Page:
ISSN: 2455-5282
Global Journal of Medical and Clinical Case Report
Case Report       Open Access      Peer-Reviewed

Activating dormant strongyloidiasis secondary to COVID-19 treatment

Fahad Alkaabba1*, Holman Li2 and Farrah Ibrahim2

1Department of Medicine, University of Maryland Medical Center, Baltimore, MD, USA
2Department of Medicine, University of Alabama at Birmingham, Huntsville, AL, USA
*Corresponding author: Fahad Alkaabba, Department of Medicine, University of Maryland Medical Center, Baltimore, MD, USA, E-mail:;
Received: 21 January, 2022 |Accepted: 31 January, 2022 | Published: 01 February, 2022
Keywords: Strongyloides stercoralis; Corticosteroids; Dexamethasone; SARS-CoV-2; Immunosuppression

Cite this as

Alkaabba F, Li H, Ibrahim F (2022) Activating dormant strongyloidiasis secondary to COVID-19 treatment. Glob J Medical Clin Case Rep 9(1): 015-017. DOI: 10.17352/2455-5282.000148

Copyright License

© 2022 Alkaabba F, et al. This is an open-access article distributed under the terms of the Creative Commons Attribution License, which permits unrestricted use, distribution, and reproduction in any medium, provided the original author and source are credited.

The SARS-CoV-2 pandemic has grown into a major global concern with huge efforts to combat the spread. Exaggerated inflammatory response plays a major role in which was the rationale to use corticosteroids to treat patients. However, multiple studies showed an association between opportunistic and bacterial infections with corticosteroid therapy. We report a case of a 76 year old patient diagnosed with COVID-19 treated with 10 days Dexamethasone and Remdesivir who presented with abdominal symptoms with eosinophilia. Biopsy and stool studies revealed Strongyloides stercoralis larvae. The patient was treated with 2 doses of Ivermectin with significant clinical resolution. Clinician should have high clinical suspicion for Strongloydiasis in patients who have lived or visited endemic areas and for patients with unexplained eosinophilia. Prompt treatment with Ivermectin is crucial for confirmed cases and high risk cases where obtaining a diagnosis is unfeasible.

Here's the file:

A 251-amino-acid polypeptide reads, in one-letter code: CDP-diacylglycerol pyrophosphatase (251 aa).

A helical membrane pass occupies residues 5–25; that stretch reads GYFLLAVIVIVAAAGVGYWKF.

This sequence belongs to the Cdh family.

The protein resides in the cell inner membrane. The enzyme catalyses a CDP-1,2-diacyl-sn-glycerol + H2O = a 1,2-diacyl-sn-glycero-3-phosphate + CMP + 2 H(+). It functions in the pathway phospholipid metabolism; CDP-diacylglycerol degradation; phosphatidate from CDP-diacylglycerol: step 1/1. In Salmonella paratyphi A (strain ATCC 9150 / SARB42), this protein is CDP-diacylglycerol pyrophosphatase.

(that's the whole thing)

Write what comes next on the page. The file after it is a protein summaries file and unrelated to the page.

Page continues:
The SARS-CoV-2 pandemic has grown into a major global concern with huge efforts to combat the spread [1]. Exaggerated inflammatory response plays a major role in alveolar destruction that happens with severe coronavirus infection (COVID-19) as shown by many studies [2]. This finding was the reason for using corticosteroids in addition to oxygen supply as a therapy for respiratory failure in critically ill patients [3]. One randomized clinical trial, the RECOVERY trial, affirmed the survival benefits of using steroids [4]. The study showed evidence that a 10-day course of dexamethasone once daily for 10 days reduces 28-day mortality in hospitalized patients with COVID-19 on oxygen supply. Another approach to treatment was the use of antiviral therapy. Remdesivir was approved by the Food and Drug Administration (FDA) as it has shown activity against SARS-CoV-2 in vitro [5]. Multiple clinical trials were conducted to assess remdesivir efficacy with variable results [6].